Europol and the European Council, the EU’s political body made up of heads of state and government from member countries, rely on these data sets in determining security policy. Data that underestimates the threat of right-wing violence may push security forces to dedicate a disproportionate amount of their resources to the threat of Islamist terrorism, as is the case in the United States.
These resources could be more effectively utilized to address the threat of right-wing extremism. Currently, most of the EU’s security policies implemented since the beginning of the refugee crisis have focused on border control, including “reinforced checks at external borders,” “strengthened cooperation with third countries,” and “the construction of more border fences than anywhere else on the globe.” Better data-gathering, and thus a more accurate assessment of the danger posed by right-wing extremism, would give security policymakers the information needed to more effectively allocate resources and develop policies to better address this real risk.
Immigrants as Scapegoats
But EU policymakers’ acute focus on immigrant populations as a key security threat is not simply the result of bad data. Policy priorities are influenced by broader, simplistic political narratives that frame immigrants as the cause of right-wing extremism.
This rhetoric is not confined to Trump. A range of mainstream politicians, and even academics, have embraced similar views regarding the inevitable connection between immigrants and rising right-wing extremism. Hillary Clinton stated in a November 2018 interview, for example, that “Europe needs to get a handle on migration because that is what lit the flame.” While endorsing the “generous and compassionate approaches” of some European political leaders toward migrants, she argued that immigration proved fundamental to the election of populist leaders in the U.S. and Europe. Similarly, former British Prime Minister Tony Blair has gone as far as to claim that immigrants in the United Kingdom must better “integrate” in order to mitigate the growth of “far-right bigotry.”
Such dangerously misguided responses may fuel further restrictions on migration. Political leaders who accept this assumption would, of course, focus more on curbing migration as a solution than on addressing the underlying racism motivating xenophobic violence.
The idea that right-wing violence increases with immigration has some merit, as demonstrated by Richard J. McAlexander in a study analyzing terrorism in Europe from 1990-2004. But this connection should not lead to the conclusion that immigrants are to blame, or that drastically reducing immigration is the solution. As Lorna Finlayson explains, efforts to draw a causal link between immigration and right-wing extremism “get things backwards: they assume that racism against immigrants is caused by excessive multiculturalism, rather than being a continuation of racism already endemic in a society which, moreover, does not serve the interests of the majority of its people.”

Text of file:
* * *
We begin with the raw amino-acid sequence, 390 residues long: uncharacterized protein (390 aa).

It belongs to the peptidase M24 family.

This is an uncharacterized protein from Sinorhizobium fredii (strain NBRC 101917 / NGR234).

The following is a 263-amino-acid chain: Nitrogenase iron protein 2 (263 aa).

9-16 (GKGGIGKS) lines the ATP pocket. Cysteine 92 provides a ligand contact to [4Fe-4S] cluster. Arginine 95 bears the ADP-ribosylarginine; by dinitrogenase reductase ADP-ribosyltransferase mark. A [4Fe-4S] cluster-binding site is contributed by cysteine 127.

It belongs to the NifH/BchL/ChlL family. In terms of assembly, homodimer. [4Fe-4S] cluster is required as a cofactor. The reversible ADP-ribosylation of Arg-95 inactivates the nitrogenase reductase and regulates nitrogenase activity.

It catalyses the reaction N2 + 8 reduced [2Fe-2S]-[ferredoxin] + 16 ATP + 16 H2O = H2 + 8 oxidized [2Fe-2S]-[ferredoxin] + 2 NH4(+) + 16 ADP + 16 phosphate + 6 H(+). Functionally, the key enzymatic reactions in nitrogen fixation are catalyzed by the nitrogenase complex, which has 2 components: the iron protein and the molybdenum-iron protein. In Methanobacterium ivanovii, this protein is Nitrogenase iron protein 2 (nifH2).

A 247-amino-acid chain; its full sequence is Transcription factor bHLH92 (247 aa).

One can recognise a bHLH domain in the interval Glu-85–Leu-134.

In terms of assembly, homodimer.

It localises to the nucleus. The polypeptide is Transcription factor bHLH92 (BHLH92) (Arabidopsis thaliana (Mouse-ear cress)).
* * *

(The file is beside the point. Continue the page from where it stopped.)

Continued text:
Refocusing Security Policy
Policymakers’ underestimation of the extent of right-wing attacks, coupled with a public discourse that operates on the premise that white supremacist ideology is an immutable aspect of Western society, contributes to a narrative in which immigrants are held responsible for the attacks against them. European policymakers, and the larger public, must move past these misconceptions in order to more effectively combat right-wing extremism. Rather than calling for reduced immigration, policymakers ought to fight against the underlying bigotry that gives rise to xenophobic violence and right-wing extremism. Until they do so, immigrants will continue to bear the brunt for EU’s broad failure to take the threat posed by right-wing extremist groups seriously, leaving neither immigrants, nor Europe as a whole, any safer.
IMAGE: Bishop Martin Hein speaks at the coffin of murdered German politician Walter Lübcke at Lübcke’s memorial service at St. Martin church on June 13, 2019 in Kassel, Germany. Lübcke was found dead, shot in the head at close range, on the terrace of his home on June 2. Investigators have ruled out suicide and are investigating the case as murder. Lübcke, a Christian Democrat (CDU), was outspoken in his pro-immigration views, and one possibility investigators are pursuing is a right-wing motive to the shooting. (Photo by Sean Gallup/Getty Images)